Application to integrals.

Theorem 9.2.1 (Residue Theorem)   Let $ f$ be a function, analytic at all the interior points of a Jordan curve $ C$ , excepted a finite number of isolated singular points $ z_k, k=1, \dots , r$ . Then:

$\displaystyle \int_C f(z) \; dz = 2 \pi i \underset{k=1}{{\overset{r}{\sum}}}$   Res$\displaystyle (f, z_k)$    

Note that:

Example 9.2.2   We wish to compute the integral $ \int_{\vert z\vert=2} f(z) \; dz$ , where

$\displaystyle f(z)= \frac {e^z}{(z-1)^2(z-i)(z-3)^3}.$    

The function has a pole of order 1 at $ i$ , a pole of order 2 at1 and a pole of order 3 at 3; this last pole is irrelevant to our computation as it lies out of the Jordan curve defined by $ \vert z\vert=2$ . So we compute two residues:

Thus:

$\displaystyle \int_{\vert z\vert=2} f(z) = 2 \pi i \left( 10^{-3}e^i(13-9i) + \frac{e}{8}(2+i) \right)$    

Example 9.2.3   Compute the integral $ I= \int_{0}^{2 \pi} \frac {\sin \theta}{3-2 \sin \theta} \; d \theta$ .

We use 2.1: $ \sin \theta = \frac {1}{2i} (e^{i \theta} - e^{-i \theta})$ . If $ z= e^{i \theta}$ , we have

$\displaystyle I$ $\displaystyle = \int_{\vert z\vert=1} \frac {\frac {1}{2i} (z-z^{-1})}{ 3 - 2 \frac {1}{2i} (z - z^{-1})} \; dz$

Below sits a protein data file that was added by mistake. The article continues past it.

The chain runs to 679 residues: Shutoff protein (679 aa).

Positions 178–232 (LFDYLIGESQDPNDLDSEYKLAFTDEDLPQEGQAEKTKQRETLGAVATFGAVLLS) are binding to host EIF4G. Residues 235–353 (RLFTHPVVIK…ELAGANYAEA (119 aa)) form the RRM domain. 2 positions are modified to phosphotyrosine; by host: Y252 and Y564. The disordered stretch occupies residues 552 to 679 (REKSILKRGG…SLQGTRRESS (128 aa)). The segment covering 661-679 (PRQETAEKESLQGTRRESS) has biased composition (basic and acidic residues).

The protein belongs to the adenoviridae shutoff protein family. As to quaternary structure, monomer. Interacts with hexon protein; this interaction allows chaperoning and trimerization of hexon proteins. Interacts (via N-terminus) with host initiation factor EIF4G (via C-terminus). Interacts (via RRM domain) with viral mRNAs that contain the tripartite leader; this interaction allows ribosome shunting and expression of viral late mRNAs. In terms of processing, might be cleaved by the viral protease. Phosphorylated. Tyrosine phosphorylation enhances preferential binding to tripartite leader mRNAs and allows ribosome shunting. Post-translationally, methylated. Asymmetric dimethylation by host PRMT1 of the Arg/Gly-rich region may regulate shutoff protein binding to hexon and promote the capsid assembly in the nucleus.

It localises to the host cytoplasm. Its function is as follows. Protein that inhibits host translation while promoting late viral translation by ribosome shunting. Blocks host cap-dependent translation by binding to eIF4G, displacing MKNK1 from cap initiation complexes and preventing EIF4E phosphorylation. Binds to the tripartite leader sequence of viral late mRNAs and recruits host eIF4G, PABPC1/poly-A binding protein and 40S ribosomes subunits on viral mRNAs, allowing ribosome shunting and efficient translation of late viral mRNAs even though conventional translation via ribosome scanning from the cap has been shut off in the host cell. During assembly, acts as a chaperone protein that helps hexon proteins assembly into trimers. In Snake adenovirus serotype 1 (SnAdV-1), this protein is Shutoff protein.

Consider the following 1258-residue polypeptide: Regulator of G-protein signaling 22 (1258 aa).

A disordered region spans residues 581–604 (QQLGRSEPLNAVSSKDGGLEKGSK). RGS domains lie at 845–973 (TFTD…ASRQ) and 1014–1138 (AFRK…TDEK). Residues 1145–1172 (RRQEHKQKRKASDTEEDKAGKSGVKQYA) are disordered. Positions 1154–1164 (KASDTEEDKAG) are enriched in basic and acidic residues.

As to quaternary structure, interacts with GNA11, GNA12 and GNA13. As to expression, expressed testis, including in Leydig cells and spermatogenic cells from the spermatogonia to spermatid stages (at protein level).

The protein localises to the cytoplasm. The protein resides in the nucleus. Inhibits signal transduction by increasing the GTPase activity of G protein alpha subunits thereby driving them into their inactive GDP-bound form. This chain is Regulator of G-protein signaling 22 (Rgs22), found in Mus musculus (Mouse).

$\displaystyle \quad$ $\displaystyle = \int_{\vert z\vert=1} \frac {z-z^{-1}}{6i - 2 (z-z^{-1}} \; dz$    
$\displaystyle \quad$ $\displaystyle = \int_{\vert z\vert=1} \frac {z^2-1}{-2z^2 +6i z + 2} \; dz$    

The denominator has two complex roots $ z_1=i\frac {\sqrt{5}+3}{2}$ and $ z_2-i\frac {\sqrt{5}-3}{2}$ . Only the second one is a point interior to the unit-circle, i.e. it is the only pole of the function we have to deal with. Therefore:

$\displaystyle I$ $\displaystyle = 2 \pi i$   Res$\displaystyle [f(z), z_2]$    
$\displaystyle \quad$ $\displaystyle = 2 \pi i \underset{z \rightarrow z_2}{\text{lim}} (z-z_2)f(z)$    
$\displaystyle \quad$ $\displaystyle = 2 \pi i \underset{z \rightarrow z_2}{\text{lim}} \frac {z^2-1}{-2 \left(z+ \frac {\sqrt{5}-3}{2} i \right) }$    
$\displaystyle \quad$ $\displaystyle = \frac {3\sqrt{5}-5}{5} \pi.$    

Noah Dana-Picard 2007-12-24